Maintaining the nascent recovery that began in the latter part of 2020, the bank indicated that regional growth is expected to increase to approximately 9.1 per cent.
However, the projected out-turn is spearheaded by Guyana, which is expected to grow by 47.5 per cent, as output in the oil and gas sector continues to build momentum.
During the bank’s annual news conference on Tuesday, director of economics Ian Durant pointed out that in 2021 among commodity-exporting countries, the average growth rate of 2.7 per cent was also driven by Guyana, which recorded growth of 19.9 per cent.
He added that the non-oil segment of the economy grew by 4.6 per cent.
The country has been producing oil for almost two years which has significantly bolstered the economy.
Just last month, ExxonMobil Corp — the largest US oil producer — announced that it had made two new discoveries in the Stabroek Block off Guyana’s coast, pushing the nation’s petroleum resources well over 10 billion oil-equivalent barrels.
Moreover, last week Finance Minister Ashni Singh presented a G$552.9-billion budget to Parliament, which will provide funding for a series of sectors as the country seeks to continue building on the economic growth achieved last year.
This is the first fiscal package that includes financing from the oil sector, through the use of oil revenues in the Natural Resource Fund.
In the presentation, Singh said the government will remove the value-added tax on cranes, safety equipment, and oil spill response equipment, to ensure “that as many Guyanese businesses as possible can equip themselves accordingly”.
The government will channel G$20.8 billion towards the development of the Wales Gas-to-Energy project. This ties into its pursuit of reducing the cost of electricity by over 50 per cent in the next five years.
Projecting the non-oil economy to grow by 7.7 per cent, Singh indicated that gold output was the third-largest non-oil sector of the local economy in 2021, accounting for more than 60 per cent of the country’s total non-oil export earnings.
The Government has also allocated G$300 million to the Small Business Development Fund; G$73.2 billion to the health sector, with G$12.4 billion to be spent on developing six new hospitals across the country; G$74.4 billion to improving access to education; and G$29.4 billion towards the energy sector in 2022.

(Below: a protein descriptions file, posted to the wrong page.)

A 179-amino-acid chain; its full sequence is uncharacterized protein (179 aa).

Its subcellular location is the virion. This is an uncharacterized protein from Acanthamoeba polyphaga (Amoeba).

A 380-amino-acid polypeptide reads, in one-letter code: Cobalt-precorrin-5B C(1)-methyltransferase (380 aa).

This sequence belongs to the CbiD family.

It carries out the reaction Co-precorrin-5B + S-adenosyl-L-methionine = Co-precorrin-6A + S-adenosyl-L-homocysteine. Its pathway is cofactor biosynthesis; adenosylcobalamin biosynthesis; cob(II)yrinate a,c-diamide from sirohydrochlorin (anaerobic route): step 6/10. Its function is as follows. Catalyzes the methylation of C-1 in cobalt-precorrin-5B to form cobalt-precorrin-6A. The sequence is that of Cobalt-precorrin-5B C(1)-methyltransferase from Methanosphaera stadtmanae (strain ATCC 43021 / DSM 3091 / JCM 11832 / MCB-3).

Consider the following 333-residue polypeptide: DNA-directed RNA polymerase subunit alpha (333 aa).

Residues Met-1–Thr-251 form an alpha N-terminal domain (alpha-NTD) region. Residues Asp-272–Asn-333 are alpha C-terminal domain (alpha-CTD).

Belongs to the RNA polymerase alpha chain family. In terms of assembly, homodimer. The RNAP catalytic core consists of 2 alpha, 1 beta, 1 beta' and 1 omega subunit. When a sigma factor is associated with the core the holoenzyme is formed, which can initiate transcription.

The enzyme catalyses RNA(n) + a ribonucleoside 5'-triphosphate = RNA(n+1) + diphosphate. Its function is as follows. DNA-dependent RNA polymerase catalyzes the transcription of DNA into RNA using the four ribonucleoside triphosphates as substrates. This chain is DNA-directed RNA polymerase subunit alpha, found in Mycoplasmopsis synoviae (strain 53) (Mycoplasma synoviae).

It will provide an additional G$6 billion to support the Guyana Sugar Corporation’s ongoing investment in field and factory operations as it seeks to turn around the industry with the reopening of several estates this year.
Singh pointed out that the budget is fully financed with no new taxes, and in fact, there will be tax reductions in a bid to improve business competitiveness, promote local content and support job creation.
According to CDB, the outlook for growth in the Caribbean is underpinned by expectations of accelerated implementation of some large infrastructure projects across the region.
The expected growth, it, however, points out, is subjected to a number of downside risks. These include the emergence of new COVID variants, inflationary pressures, heightened geopolitical tensions, rising interest rates, and natural hazard events.
In 2021, CDB’s borrowing member countries are estimated to have grown by three per cent with commodity-exporting economies growing by 2.7 per cent and service exporting economies expanding by 3.2 per cent.
Growth and service exporting economies reflected an almost 10 per cent increase in tourist arrivals between January and September 2021, relative to the corresponding period in 2020 — much of which was recorded during the latter part of the period, as many Caribbean countries benefitted from a recovery in international leisure travel.
This article was originally published at Jamaica Observer and is reproduced without any modifications except the headline and picture may have been reworked by ApaNa staff.